CSIS Foreign Arrangements Policies and Procedures (2004)

Dublin Core

Title

CSIS Foreign Arrangements Policies and Procedures (2004)

Subject

Information-sharing

Description

Document Purpose: supplements OPS-402 Section 17 Arrangements with Foreign Govts and Institutions

Document Analysis:

Foreign Arrangements Philosophy (one of the few unredacted parts of this doc): CSIS generally enjoys strong relations with all of its key foreign partners. “Our international image as a viable and non-threatening partner generates a large number of requests for assistance from traditional and non-traditional partner services.”

 

Statistics – Section 17 Foreign Arrangements

1984 (at transition from RCMP) – CSIS inherited 162 arrangements in 107 countries

92-93 – 194 arrangements in 121 countries

97-98 – 214 arrangements in 128 countries

02-03 – 237 arrangements in 134 countries

04-05 253 arrangements in 142 countries as of October 18, 2004

 

CSIS does not publicly disclose the agencies it has foreign arrangements with.  

CSIS arrangements with foreign intelligence agencies have increased significantly over the years, indicating that CSIS has arrangements with multiple intelligence agencies of various countries, and likely international organizations of states.

 

“Preoccupation with maintaining necessary intelligence arrangements go a long way a considerable distance in explaining much Canadian government secrecy – the mere chance that disclosure of an ally’s secret would impair intelligence sharing is a considerable source of concern for security officials” (Forcese and Roach, 143).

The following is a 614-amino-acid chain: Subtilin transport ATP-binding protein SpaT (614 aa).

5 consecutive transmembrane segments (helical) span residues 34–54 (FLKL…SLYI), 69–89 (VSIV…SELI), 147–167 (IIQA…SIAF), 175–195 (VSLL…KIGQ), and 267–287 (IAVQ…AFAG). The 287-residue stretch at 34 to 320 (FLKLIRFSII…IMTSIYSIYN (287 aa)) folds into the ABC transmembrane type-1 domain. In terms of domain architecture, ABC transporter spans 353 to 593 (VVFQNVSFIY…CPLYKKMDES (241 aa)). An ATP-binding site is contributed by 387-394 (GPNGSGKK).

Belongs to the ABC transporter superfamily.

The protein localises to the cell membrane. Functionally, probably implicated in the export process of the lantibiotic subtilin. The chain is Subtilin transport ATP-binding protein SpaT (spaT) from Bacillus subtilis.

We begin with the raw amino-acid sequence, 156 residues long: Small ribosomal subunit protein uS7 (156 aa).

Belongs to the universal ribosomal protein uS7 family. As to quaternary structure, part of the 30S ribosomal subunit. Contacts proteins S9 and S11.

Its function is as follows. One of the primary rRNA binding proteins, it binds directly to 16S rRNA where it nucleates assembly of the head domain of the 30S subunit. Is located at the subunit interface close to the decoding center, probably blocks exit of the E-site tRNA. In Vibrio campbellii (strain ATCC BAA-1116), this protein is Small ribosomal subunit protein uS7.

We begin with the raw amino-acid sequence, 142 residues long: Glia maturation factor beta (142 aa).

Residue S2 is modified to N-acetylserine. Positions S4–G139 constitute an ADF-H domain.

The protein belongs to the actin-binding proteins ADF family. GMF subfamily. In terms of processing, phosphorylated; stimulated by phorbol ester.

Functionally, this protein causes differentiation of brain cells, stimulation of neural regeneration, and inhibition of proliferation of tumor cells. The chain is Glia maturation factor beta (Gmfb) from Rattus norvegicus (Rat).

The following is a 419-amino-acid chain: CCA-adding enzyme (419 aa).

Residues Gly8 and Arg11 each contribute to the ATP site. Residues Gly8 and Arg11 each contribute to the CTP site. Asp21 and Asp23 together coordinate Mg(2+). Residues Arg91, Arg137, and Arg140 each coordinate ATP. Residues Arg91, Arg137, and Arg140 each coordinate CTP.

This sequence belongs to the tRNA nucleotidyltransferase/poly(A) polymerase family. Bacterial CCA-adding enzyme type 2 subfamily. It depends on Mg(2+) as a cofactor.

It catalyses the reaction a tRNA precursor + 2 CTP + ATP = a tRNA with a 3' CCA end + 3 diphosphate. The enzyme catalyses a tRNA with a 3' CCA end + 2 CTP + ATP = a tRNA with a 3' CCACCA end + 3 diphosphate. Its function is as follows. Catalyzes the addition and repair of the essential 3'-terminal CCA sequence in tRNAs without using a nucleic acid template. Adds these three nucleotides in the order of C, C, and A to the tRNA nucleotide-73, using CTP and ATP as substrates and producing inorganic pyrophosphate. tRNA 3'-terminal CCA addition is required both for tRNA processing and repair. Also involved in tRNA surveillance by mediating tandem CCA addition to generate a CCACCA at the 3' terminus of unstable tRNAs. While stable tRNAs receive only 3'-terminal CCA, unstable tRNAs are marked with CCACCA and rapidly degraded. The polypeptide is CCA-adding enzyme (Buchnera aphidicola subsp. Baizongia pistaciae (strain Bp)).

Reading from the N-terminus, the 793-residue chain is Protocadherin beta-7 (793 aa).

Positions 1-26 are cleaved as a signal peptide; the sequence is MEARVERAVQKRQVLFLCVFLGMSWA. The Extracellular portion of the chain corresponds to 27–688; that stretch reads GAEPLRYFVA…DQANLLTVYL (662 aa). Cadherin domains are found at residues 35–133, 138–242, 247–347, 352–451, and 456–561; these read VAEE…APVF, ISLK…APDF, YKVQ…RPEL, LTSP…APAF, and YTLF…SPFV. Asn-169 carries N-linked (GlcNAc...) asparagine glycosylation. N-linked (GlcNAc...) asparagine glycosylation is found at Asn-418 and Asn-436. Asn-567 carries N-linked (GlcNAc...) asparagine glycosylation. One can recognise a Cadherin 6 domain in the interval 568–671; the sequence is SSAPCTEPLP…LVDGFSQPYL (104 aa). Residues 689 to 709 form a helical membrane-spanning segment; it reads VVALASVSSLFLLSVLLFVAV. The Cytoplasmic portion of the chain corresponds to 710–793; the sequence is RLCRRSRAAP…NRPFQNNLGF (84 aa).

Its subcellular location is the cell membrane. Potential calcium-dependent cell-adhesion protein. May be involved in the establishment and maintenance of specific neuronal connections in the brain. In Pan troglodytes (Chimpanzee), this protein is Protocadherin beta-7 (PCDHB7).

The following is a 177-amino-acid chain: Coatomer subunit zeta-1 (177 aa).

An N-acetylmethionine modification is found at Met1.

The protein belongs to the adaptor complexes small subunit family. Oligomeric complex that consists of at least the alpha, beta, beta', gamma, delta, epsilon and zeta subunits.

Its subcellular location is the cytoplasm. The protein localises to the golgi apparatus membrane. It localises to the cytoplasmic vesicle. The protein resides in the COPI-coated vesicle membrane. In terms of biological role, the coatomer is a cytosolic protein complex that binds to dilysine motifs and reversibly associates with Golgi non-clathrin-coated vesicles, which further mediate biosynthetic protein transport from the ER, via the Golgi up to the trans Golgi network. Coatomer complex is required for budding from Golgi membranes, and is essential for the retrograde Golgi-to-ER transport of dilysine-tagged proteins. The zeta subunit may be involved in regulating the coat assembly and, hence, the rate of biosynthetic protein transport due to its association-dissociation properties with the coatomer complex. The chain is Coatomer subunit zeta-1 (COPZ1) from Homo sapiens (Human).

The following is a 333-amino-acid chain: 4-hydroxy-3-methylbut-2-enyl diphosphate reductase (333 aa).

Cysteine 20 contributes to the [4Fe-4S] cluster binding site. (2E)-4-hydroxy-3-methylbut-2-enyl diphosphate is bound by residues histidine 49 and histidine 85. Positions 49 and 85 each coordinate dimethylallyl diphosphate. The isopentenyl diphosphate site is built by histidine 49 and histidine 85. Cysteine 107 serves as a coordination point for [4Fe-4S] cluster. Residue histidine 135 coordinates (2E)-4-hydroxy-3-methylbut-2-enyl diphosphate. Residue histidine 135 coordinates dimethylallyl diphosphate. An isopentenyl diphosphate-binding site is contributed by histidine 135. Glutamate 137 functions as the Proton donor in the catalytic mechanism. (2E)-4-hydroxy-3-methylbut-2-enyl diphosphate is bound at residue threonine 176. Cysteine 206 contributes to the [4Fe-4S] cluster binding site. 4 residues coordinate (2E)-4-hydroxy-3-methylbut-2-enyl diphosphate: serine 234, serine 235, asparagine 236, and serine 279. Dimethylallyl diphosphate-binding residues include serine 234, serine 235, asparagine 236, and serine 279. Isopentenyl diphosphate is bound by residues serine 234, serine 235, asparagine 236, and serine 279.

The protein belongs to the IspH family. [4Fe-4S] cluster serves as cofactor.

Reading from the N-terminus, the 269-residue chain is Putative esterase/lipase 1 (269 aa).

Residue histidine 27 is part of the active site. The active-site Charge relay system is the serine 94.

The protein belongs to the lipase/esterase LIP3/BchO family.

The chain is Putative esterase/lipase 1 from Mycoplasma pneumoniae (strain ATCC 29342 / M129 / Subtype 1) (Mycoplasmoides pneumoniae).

CSIS told a Federal Court in 1996 that the information it receives is “invariably provided in confidence and on the explicit or implicit understanding that neither the information nor its source will be disclosed without prior consent of the entity which provided it.” This principle is widely recognized within the policing and security intelligence communities (Forcese, NS Law, 482).

 

In emergency circumstances, CSIS can cooperate with foreign intelligence organizations where no arrangement exists. If the Minister is unavailable to approve an arrangement, the Director can undertake “whatever exchanges or cooperation are necessary” to address such an urgent requirement.

Records relating to foreign arrangements will be maintained.

Creator

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Source

ATIP

Publisher

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Date

2004

Contributor

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Rights

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Relation

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Type

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Files

Citation

“CSIS Foreign Arrangements Policies and Procedures (2004),” Secret Law Gazette, accessed April 22, 2018, http://secretlaw.omeka.net/items/show/6.

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